Ivy Zelman, one of housing's most influential voices, is on a mission.
She's looking at what is, what should be, and a clock that's ticking toward nothing that's good for just about anyone, and has decided to act.
Yesterday, in this space, we wrote that local regulation is the new, uglier, more daunting version of last year's challenge for home builders---labor capacity constraints. Effectively, every new home built comes laden with 24.3% of its final price tag consisting of governmental fees and taxes, not to mention delays that cost money.
At that very moment, Zelman dispatched a manifesto to the Federal Housing Administration, the Federal Housing Finance Administration, and the Department of Housing and Urban Development, that decries the absurd Catch-22 that exists between these heavy, heavy regulatory burdens on development and a hard-and-fast clamp on the one recourse a potential young, first-time home buyer would use to counter the "impact" of those fees, so to speak: an FHA mortgage.
At the crux of Zelman's analysis are a couple of insights that seldom get attention.
One is that FHA loan limits are a broad brush that don't factor in two critically important issues in how they're derived and applied. The first issue is sheer geography. The FHA limits--which range as high as $625,000 in markets like San Francisco, Los Angeles, and Washington, D.C., and as low as $271,000 in many other markets--apply by market, not by submarket. So, for example, a county in Southern California that has a huge footprint and a bifurcated--wealthy vs. non-wealthy--real estate segmentation, may have a very low FHA limit of $271,000, whereas many of the homes in areas nearer to job centers cost much more than that. This rules out attainability for would-be FHA buyers.
Secondly, FHA limits derive from prices of existing home stock and comps, ignoring the fact that new homes can only come online with an average of $84,671 (nationally, per respondents to the NAHB/Wells Fargo March 2016 HMI surveys), in regulatory costs--costs that existing homes that form the basis of FHA comp analysis don't pay.
What this means is that residential builders' and developers' risk grows, because they front-load all their investment into putting value on top of a lot that housing finance regulators rule out in their FHA limits policy. Here's how trying to build a home in California's Inland Empire city of Corona "pencils" or fails to do so, as an example from Zelman's research.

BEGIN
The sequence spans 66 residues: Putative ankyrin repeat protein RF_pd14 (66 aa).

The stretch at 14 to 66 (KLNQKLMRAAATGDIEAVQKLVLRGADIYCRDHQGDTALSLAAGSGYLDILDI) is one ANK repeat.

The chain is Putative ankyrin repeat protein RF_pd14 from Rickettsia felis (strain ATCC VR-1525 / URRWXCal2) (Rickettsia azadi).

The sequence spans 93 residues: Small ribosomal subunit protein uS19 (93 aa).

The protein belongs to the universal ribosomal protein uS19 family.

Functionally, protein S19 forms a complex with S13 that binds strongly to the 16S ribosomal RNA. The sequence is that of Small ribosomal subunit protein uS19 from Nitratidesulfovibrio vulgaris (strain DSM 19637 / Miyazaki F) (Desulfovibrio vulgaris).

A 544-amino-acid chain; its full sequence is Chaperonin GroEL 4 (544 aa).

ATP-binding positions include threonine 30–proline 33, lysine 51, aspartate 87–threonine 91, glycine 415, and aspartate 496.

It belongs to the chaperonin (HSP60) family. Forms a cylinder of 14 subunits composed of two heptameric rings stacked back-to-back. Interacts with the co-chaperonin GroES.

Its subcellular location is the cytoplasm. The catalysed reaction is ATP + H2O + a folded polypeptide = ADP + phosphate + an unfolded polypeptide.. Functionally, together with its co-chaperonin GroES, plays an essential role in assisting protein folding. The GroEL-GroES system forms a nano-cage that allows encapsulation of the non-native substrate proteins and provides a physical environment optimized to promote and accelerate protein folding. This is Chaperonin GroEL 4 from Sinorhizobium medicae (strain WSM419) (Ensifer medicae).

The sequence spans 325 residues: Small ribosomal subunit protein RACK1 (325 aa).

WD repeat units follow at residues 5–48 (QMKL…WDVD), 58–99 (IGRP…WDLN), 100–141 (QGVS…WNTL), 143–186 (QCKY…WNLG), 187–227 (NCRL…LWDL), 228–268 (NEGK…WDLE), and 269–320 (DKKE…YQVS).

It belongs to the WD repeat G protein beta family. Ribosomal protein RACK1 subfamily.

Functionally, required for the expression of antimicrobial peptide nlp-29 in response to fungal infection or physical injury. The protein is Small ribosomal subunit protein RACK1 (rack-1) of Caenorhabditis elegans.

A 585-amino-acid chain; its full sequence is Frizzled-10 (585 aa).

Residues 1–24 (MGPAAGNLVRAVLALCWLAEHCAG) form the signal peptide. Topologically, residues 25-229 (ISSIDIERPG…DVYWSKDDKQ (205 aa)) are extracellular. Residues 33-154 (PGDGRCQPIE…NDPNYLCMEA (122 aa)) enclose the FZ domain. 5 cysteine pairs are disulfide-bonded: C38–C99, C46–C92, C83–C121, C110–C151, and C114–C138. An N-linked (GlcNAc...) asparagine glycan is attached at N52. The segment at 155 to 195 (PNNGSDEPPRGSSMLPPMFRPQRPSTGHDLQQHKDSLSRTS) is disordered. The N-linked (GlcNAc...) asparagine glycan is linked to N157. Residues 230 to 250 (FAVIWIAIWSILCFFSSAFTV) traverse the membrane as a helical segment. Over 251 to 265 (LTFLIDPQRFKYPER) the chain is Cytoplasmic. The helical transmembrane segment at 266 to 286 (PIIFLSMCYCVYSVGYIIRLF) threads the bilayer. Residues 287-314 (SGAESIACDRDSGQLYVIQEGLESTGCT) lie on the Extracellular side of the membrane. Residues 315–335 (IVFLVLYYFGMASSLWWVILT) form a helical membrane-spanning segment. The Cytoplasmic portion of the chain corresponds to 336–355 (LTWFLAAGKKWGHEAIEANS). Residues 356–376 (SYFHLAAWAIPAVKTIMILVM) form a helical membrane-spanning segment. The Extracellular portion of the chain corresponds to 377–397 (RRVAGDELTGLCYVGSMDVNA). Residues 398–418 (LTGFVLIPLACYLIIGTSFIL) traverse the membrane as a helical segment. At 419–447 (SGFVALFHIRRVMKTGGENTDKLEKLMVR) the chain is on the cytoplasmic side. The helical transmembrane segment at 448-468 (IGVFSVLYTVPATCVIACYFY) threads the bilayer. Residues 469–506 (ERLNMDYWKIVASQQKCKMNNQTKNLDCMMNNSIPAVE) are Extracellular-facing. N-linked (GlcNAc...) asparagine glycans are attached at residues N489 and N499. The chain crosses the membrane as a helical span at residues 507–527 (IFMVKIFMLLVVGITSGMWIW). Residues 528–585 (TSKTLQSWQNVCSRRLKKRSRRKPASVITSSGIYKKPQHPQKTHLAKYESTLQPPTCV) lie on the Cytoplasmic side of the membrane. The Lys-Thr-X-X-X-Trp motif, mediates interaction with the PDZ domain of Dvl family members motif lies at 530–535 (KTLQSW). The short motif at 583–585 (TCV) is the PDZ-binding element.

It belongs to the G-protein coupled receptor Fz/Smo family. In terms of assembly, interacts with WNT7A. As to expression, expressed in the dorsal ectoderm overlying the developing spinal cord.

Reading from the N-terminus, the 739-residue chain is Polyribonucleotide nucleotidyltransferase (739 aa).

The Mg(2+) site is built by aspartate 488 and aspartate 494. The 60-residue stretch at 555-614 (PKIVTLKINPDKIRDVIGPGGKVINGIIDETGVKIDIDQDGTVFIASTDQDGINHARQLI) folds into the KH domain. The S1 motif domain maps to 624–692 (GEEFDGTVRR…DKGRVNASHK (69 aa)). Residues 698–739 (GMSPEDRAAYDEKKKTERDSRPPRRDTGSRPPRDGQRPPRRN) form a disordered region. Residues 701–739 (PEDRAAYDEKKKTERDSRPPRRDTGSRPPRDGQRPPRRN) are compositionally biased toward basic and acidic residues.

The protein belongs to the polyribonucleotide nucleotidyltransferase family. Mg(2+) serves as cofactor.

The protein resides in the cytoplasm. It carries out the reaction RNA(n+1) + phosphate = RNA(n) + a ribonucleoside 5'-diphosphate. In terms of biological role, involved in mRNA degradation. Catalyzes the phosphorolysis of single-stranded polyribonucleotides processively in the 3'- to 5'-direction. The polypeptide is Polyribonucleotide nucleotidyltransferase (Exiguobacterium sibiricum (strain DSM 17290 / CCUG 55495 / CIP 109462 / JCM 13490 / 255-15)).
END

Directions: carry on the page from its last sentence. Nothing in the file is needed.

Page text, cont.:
For comparison, Zelman zeroes in on markets and submarkets that are showing strength in lower-priced, FHA-backed home sales, and low-and-behold, in those markets the impact of local development impact fees on final home prices is far, far less significant. She writes:
Single-family housing permits currently stand at 41% of peak levels across the country. However, many markets with low impact fees as a percentage of FHA loan limits have rebounded to 60% or more of peak levels, including key MSAs in Texas and the Carolinas. On the other hand, many markets with above-average permit fees as a percentage of FHA loan limits have seen more muted recoveries, including the Inland Empire, Sacramento, Fresno, Chicago, Las Vegas and Phoenix.
Clearly, impact fees are not the only driver of growth in a housing market; however, we do believe that municipalities with more accommodative development policies and fewer density restrictions have provided a favorable environment that has spurred job relocations, expansion in affordable housing stock and meaningful economic growth. Interestingly, when we have asked builders why they do not attempt to offset high impact fees with denser product, we often hear that municipalities are unwilling to budge on density requirements and favor traditional single-family detached product rather than townhomes that would cater to more entry- level buyers.
One more point here. Time is of the essence. How much longer interest rates will be as historically favorable to a jumpstart in home buying is uncertain. What is certain is that when borrowing costs start inevitably to reverse and start to climb, the impact on monthly payments will be real, and it will be daunting, especially in light of wage growth trends coming out of the Great Recession.
So, while housing finance policy and local, county, state, and national regulatory burdens remain stuck in a Catch-22 feedback loop, time may be running out on an opportunity for anything but this most "muted" of housing recoveries.
Here's the deal. There are two ways for builders to get at this Catch-22, which on its surface impacts only the lower price tiers of the housing market, but in fact dominos up and down the supply and demand chain in a real and profoundly destructive way: One is to try to gut it all out as an individual company.
The other is to collect our resources, efforts, initiatives in a unified call--as Ivy Zelman has--for 1. the the FHFA, HUD, and FHA to revisit its loan limit rules in a way that gives fairer treatment both to new home development and to homes in submarkets that are much higher price points than other submarkets in the same county; and 2. for local lawmakers and policy-setters to look for creative new ways to finance schools, roads, parks, water, environmental safety, rather than to put the cost of all of those worthy resources on the shoulders of the young adults who are trying to get their own fair shot at community-making.